RAWALPINDI, Pakistan, (Reuters) – Pakistani opposition leader Benazir Bhutto was assassinated on Thursday in a gun and bomb attack as she left an election rally in the city of Rawalpindi.
State media and her party confirmed her death. “She has been martyred,” said party official Rehman Malik.
Bhutto, 54, died in hospital in Rawalpindi. Ary-One Television said she had been shot in the head.
Police said a suicide bomber fired shots at Bhutto as she was leaving the rally venue in a park before blowing himself up. “The man first fired at Bhutto’s vehicle. She ducked and then he blew himself up,” said police officer Mohammad Shahid.
Police said 16 people had been killed in the blast, which occurred during campaigning for a January 8 national election. It is unclear if the poll will now go ahead. “It is the act of those who want to disintegrate Pakistan because she was a symbol of unity. They have finished the Bhutto family. They are enemies of Pakistan,” senior Bhutto party official Farzana Raja told Reuters.
Bhutto’s father, Zulfikar Ali Bhutto, was Pakistan’s first popularly elected prime minister. He was executed in 1979 after being deposed in a military coup.
A Reuters witness at the scene of the attack said he had heard two shots moments before the blast. Another Reuters witness saw bodies and a mutilated human head strewn on a road outside the park where she held her rally.
A spokesman for President Pervez Musharraf said he had to confirm the news before commenting.
U.S. President George W. Bush was informed of Bhutto’s death at his Texas ranch, where he was spending the year-end holiday.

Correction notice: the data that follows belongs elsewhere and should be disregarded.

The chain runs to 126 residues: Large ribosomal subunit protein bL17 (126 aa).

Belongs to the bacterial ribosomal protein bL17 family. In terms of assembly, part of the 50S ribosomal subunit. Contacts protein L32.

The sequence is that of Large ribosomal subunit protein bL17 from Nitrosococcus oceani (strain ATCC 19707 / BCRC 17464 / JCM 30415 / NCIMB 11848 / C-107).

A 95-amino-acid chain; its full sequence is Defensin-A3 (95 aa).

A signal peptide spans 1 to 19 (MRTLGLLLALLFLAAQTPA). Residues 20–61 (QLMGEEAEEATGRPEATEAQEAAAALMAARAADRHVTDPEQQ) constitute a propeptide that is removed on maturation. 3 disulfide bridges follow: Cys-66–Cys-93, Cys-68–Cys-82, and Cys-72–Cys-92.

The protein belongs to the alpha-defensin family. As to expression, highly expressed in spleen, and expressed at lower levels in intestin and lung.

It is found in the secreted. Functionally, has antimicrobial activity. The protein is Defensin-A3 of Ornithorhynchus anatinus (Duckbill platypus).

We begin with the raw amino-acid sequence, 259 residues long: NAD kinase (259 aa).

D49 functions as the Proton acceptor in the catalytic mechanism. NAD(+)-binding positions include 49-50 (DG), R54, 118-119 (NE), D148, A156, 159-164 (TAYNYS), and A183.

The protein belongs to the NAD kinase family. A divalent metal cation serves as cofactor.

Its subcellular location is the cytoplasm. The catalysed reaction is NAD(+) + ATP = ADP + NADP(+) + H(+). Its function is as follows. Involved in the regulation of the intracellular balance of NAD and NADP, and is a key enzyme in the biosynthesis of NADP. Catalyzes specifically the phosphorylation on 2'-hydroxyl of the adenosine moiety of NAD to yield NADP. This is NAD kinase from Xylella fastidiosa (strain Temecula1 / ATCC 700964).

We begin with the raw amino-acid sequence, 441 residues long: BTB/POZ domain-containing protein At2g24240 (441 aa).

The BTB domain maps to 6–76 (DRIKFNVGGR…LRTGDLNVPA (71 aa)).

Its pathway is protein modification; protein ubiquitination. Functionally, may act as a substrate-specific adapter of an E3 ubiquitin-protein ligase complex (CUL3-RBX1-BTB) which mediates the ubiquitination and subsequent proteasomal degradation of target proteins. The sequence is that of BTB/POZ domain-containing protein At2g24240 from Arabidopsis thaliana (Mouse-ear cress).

Bush had no immediate reaction. A U.S. State Department official said: “The attack shows that there are still those in Pakistan trying to undermine reconciliation and democratic development in Pakistan.”
In France, Foreign Minister Bernard Kouchner issued a statement firmly condemning what he called “this odious act”. “He pays homage to the memory of Ms Bhutto, an eminent figure in Pakistani political life,” the ministry statement said. “He reaffirms our country’s commitment to Pakistan’s stability and its democracy, which must be at the centre of attention of the entire international community.”
A suicide bomber killed nearly 150 people in an attack on Bhutto on Oct. 19 as she paraded through the southern city of Karachi on her return from eight years in self-imposed exile.
Islamist militants were blamed for that attack but Bhutto had said she was prepared to face the danger to help the country.
In her speech on Thursday, Bhutto spoke of the risks she faced. “I put my life in danger and came here because I feel this country is in danger. People are worried. We will bring the country out of this crisis,” Bhutto told the rally.
People cried and hugged each other outside the hospital where she died. Some shouted anti-Musharraf slogans.
Another former prime minister and opposition leader, Nawaz Sharif, spoke to the crowd. “My heart is bleeding and I’m as grieved as you are,” Sharif said.
Residents of Karachi, Bhutto’s home town, said they had heard gun shots after news of her death spread, apparently from her enraged supporters.
On international financial markets, gold and government bonds rose while U.S. stock futures fell on Thursday after news of Bhutto’s assassination.
Analysts say the shock of the Bhutto news triggered a classic capital flight to assets which are considered as safe havens in times of geopolitical stress.
Bhutto became the first female prime minister in the Muslim world when she was elected in 1988 at the age of 35. She was deposed in 1990, re-elected in 1993, and ousted again in 1996 amid charges of corruption and mismanagement. She said the charges were politically motivated but in 1999 chose to stay in exile rather than face them.
Bhutto’s family is no stranger to violence.
Both of her brothers died in mysterious circumstances and she had said al Qaeda assassins tried to kill her several times in the 1990s.
Intelligence reports have said al Qaeda, the Taliban and Pakistani jihadi groups have sent suicide bombers after her.